Weekend Newsbrief: November 18, 2018
What happened at Toronto City Hall this week
Toronto City Councillors Mark Grimes and Justin Di Ciano charged by Ontario Provincial Police. Following a year-long investigation, the Ontario Provincial Police charged re-elected Councillor Mark Grimes and outgoing Councillor Justin Di Ciano on Friday with offenses related to documents filed with the elections office. CBC’s John Lancaster has been investigating the ethical implications of the councillors business dealings over the past few years, with stories that show how local development deals may have benefitted Di Ciano. The latest story ties together a 2014 election poll, paid for by the developer Dunpar, and thousands of dollars of expenses the police say the councillors failed to disclose. Lancaster reports, “OPP Staff Sgt. Carolle Dionne confirmed the charge laid against each councillor is related to that polling work. She said the councillors are accused of failing to disclose at least $26,000 worth of expenses. CBC Toronto has reported that total could be as high as $40,000.” In financial documents submitted to the City of Toronto and obtained by Signal Toronto, one councillor’s expenses include a statement that says he ran a deficit. Both candidates used the same accountant and filed the same independent auditor statements in their expense reports that said, “Due to the nature of the types of transactions inherent in an election campaign, it is impracticable through auditing procedures to determine that the accounting records include all donations of goods and services, and receipts and disbursements. Accordingly our verification of these transactions was limited… [In our opinion] the financial statements present fairly, in all material respects the financial position of the Candidate’s campaign [in 2014]… in accordance with the accounting treatment prescribed by the Municipal Elections Act, 1996.”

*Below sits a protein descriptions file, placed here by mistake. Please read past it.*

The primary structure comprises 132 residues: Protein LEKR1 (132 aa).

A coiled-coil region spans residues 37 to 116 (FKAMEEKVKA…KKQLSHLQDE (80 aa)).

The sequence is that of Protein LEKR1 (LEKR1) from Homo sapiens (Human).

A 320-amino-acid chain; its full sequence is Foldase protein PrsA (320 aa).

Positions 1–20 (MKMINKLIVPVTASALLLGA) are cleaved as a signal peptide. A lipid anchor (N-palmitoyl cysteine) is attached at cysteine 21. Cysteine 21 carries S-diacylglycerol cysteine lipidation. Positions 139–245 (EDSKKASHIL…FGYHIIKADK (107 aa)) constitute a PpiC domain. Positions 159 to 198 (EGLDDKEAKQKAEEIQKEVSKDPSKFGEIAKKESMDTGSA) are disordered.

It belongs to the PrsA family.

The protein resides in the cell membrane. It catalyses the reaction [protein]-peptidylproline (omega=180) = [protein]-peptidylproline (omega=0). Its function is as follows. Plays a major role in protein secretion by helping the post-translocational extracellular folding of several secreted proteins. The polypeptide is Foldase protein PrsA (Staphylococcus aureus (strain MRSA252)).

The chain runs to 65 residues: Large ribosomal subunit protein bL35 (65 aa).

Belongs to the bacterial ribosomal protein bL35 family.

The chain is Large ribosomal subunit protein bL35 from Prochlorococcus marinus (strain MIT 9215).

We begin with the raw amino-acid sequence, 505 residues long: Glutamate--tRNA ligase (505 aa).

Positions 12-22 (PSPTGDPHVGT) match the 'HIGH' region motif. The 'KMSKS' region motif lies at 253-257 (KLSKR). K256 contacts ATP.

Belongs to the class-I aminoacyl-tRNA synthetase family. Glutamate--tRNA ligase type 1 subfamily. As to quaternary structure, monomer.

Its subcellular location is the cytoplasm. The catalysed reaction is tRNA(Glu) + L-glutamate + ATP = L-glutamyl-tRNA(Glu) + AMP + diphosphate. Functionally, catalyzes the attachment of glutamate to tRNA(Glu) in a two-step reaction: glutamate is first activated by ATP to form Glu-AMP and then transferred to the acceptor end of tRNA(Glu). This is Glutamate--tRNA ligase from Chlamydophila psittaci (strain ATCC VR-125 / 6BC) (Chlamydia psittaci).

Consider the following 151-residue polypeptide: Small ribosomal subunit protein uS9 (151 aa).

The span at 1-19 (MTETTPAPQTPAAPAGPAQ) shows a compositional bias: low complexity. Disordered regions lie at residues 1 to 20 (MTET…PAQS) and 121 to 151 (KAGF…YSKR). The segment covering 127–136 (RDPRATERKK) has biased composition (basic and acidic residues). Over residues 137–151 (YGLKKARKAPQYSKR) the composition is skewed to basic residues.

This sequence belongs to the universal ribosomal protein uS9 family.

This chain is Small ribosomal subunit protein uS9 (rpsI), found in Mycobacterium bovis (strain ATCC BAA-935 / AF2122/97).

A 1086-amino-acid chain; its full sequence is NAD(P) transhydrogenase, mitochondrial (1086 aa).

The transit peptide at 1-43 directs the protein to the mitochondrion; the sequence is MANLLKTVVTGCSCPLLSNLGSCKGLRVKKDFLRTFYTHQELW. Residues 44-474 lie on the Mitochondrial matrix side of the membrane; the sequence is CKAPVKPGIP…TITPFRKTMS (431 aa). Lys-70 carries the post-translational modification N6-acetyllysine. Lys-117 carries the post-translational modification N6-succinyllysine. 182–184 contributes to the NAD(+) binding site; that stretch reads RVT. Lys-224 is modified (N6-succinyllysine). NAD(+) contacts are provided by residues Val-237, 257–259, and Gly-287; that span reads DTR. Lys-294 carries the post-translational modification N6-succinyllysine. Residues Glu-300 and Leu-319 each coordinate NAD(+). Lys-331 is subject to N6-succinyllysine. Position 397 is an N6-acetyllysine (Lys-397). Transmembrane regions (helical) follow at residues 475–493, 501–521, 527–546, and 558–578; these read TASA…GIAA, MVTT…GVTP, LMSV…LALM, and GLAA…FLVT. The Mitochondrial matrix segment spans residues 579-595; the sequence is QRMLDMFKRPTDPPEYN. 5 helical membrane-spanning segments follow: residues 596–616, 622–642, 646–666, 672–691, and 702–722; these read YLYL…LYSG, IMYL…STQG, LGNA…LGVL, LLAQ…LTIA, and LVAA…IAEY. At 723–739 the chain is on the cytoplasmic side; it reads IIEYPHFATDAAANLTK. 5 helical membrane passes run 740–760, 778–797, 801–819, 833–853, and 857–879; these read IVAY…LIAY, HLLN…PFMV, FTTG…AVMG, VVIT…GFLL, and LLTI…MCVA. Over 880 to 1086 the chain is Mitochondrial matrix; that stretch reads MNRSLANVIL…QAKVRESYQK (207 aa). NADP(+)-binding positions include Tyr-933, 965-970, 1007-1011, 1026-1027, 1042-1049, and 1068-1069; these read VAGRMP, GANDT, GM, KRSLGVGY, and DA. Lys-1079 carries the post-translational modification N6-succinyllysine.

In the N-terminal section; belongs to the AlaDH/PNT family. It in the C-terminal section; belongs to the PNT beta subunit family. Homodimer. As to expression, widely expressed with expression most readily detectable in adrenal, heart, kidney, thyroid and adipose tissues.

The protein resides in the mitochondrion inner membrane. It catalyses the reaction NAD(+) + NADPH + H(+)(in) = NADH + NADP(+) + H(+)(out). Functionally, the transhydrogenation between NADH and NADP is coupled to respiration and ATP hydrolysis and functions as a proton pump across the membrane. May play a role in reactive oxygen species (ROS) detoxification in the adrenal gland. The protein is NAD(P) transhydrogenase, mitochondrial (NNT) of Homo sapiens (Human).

Brad Ross chosen for city’s head communication role. Leaving the TTC’s executive director of corporate & customer communications position, Brad Ross will return to the city where he was once a manager of communications, filling the position previously titled “director, strategic communications,” held by Jackie DeSouza. The head communications role is now called chief communications officer. Asked why the name is being changed, a media spokesperson for the City wrote to Signal Toronto, “The title of Chief Communications Officer better reflects the role and is more in line with titles outside of the City for roles that are similar in nature. The Chief Communications Officer will oversee the Strategic Communications division.” Ross has been at Toronto’s public transit agency since 2008, which recently has been involved in a number of corporate sponsorships such as one with Jameson Irish Whiskey on St. Patrick’s Day, and a partnership with Universal Music for a busker contest. Ross will oversee the 50-person Strategic Communications Division starting in the new year.
New Transit Expansion Office will not report to City Manager’s Office. City Manager Chris Murray has defined some of his priorities through a new reporting structure heading to city hall in the coming months, however the new Transit Expansion Office is not among the list of divisions that will report directly through his office in the new model (instead it will be under the Deputy City Manager, Infrastructure and Development Services). Also not included in that list are divisions that were previously housed in the City Manager’s Office: Equity, Diversity & Human Rights and the Indigenous Affairs Office will no longer fall under the City Manager’s Office but under one of the deputy city managers. The Resilience Office, Strategic Communications, Transformation Office, Civic Innovation Office, and Strategic and Corporate Policy will continue within the City Manager’s Office. The only addition to the list of divisions that fall under City Manager’s Office is the Toronto Office of Partnerships, previously under the Deputy City Manager, Community and Social Services. The new divisions will all be managed under a new Chief of Staff in the City Manager’s Office. “The Chief of Staff Role is a new role created to manage the priorities of the City more effectively. It is not a net new position; it is a realignment of the Executive Management section into an Office of the Chief of Staff to better reflect the needs of this area. This new office will help the City Manager better manage divisions that report directly to him,” a media spokesperson for the City wrote to Signal Toronto.
- In other local news…
- On deck next week
- Good to know public consultation information
- What Toronto city councillors are saying about Premier Doug Ford’s government in the Twitterverse
Do you want to help support Signal Toronto?
Do you want access to all the content we produce?
Become a paying subscriber to get special content sent to your inbox every week.
This Newsbrief is by Arianne Robinson